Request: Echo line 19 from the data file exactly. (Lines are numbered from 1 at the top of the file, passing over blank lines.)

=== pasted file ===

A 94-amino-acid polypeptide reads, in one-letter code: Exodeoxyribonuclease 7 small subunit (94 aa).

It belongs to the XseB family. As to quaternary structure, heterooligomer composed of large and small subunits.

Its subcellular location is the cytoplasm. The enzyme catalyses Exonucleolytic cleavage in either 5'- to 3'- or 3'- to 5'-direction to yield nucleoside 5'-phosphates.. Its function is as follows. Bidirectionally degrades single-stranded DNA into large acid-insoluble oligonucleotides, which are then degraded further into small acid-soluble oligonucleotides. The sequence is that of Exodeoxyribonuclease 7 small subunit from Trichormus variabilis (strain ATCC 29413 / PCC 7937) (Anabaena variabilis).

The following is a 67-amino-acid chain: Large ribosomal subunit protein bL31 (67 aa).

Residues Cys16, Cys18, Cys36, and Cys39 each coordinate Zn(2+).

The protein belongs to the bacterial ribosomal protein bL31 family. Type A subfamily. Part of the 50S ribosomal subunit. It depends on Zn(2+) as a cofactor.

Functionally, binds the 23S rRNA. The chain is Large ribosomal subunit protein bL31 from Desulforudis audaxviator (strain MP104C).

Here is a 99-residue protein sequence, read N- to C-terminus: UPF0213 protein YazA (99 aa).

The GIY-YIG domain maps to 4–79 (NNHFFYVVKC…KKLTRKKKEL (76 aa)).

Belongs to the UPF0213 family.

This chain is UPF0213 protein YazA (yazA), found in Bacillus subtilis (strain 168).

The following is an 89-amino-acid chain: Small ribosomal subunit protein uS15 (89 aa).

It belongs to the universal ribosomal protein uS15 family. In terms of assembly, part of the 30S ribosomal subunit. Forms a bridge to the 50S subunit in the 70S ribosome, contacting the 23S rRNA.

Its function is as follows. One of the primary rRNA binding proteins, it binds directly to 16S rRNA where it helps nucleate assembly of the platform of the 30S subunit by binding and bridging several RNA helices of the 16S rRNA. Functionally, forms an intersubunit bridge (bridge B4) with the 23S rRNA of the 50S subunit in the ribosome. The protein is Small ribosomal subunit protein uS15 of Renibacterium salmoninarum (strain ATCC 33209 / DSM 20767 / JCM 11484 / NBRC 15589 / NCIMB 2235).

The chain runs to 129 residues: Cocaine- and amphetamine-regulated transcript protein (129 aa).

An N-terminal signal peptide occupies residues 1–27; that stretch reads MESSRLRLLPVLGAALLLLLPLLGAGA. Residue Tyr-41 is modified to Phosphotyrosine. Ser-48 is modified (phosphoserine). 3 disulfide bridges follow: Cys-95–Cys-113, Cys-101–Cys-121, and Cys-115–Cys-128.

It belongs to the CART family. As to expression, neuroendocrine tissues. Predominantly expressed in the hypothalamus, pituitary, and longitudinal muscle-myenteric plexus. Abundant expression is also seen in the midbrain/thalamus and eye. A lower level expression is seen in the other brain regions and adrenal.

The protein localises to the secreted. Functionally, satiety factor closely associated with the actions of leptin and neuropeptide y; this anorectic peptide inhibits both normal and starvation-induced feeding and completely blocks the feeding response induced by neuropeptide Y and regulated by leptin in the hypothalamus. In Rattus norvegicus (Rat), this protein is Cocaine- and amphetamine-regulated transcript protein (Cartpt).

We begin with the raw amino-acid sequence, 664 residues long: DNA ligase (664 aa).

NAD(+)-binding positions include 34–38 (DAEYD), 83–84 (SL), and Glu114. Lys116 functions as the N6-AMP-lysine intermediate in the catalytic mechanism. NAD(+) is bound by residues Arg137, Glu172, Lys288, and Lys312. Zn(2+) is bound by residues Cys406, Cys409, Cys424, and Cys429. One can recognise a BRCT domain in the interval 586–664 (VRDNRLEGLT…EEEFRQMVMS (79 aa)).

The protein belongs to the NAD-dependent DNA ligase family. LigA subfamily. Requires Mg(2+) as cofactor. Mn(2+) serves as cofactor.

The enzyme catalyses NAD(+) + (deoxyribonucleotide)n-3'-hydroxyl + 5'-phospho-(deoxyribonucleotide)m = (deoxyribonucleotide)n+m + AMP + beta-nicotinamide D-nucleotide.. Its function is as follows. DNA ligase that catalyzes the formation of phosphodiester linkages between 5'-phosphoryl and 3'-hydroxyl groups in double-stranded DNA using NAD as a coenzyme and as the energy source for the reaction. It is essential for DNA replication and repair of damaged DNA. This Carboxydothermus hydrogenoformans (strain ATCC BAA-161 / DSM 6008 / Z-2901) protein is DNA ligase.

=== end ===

We begin with the raw amino-acid sequence, 664 residues long: DNA ligase (664 aa).